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Blue Roses for a Blue Lady?

  • Subject: [cg] Blue Roses for a Blue Lady?
  • From: Adam36055@aol.com
  • Date: Wed, 26 May 2004 09:13:15 EDT

Accidental Discovery May Bring Blue Roses


NASHVILLE, Tenn. (May 25) - Blue roses could generate a lot of green. Two researchers at Vanderbilt University took a gene from a human liver and placed it into bacteria to better understand how the body metabolizes drugs as part of their research on cancer and Alzheimer's disease.

"The bacteria turned blue," said Peter Guengerich, a professor of biochemistry and director of the Center in Molecular Toxicology at Vanderbilt. "We knew people have been interested in making a blue rose for years so we thought if we could move these human genes into flowers, we might come up with one."

The same discovery could also lead to blue cotton for jeans.

Guengerich and his colleague Elizabeth Gillam, a senior lecturer in pharmacology at the University of Queensland in Australia, have filed for a patent for their process.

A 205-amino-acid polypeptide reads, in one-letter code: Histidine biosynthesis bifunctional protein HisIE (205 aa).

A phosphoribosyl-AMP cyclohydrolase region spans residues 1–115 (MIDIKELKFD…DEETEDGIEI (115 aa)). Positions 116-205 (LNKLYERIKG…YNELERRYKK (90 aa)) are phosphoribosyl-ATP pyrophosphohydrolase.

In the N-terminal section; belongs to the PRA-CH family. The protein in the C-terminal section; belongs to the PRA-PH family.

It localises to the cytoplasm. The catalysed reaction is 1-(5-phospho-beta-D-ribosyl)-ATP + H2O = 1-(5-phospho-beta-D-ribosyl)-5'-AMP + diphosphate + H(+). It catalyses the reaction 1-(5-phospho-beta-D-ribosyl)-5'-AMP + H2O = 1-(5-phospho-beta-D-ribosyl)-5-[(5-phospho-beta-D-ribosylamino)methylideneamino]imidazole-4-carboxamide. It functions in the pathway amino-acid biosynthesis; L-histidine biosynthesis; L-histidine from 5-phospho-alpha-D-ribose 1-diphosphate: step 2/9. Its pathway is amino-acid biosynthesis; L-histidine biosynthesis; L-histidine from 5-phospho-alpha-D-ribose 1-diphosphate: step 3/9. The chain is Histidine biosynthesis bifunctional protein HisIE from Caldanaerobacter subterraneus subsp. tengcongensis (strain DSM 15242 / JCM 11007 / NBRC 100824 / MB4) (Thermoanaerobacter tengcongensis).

If the process is successful, the researchers could be - ahem - sitting on a bed of roses.

Carol Spiers, assistant to the executive director of the American Rose Society, said a blue rose would be a first.

"There aren't any true blues," Spiers said. "The most popular so-called blue - Blue Girl - is mauve."

But the researchers have met some thorns along the way.

"In our initial attempts, the gene didn't know whether to turn the stem, the thorns or the flower blue," Guengerich said. "We've seen some of each."

The biochemists next must figure out how to target the flower with their "blue gene."

Guengerich said it could be a year or more before an actual blue bloom materializes.

If the process is perfected, it may be possible to grow blue cotton for use in, what else, blue jeans.

This would save manufacturers the cost of dying the white cotton used to make the blue, black or red denim.

Betty Smith of Betty Smith Nursery at the Nashville Farmers Market said a blue rose would almost certainly be a good seller.

"If somebody comes up with a blue rose, they'll sell well," she said. "People like blues and purples. I could sell a lot of them."

05/25/04 21:09 EDT

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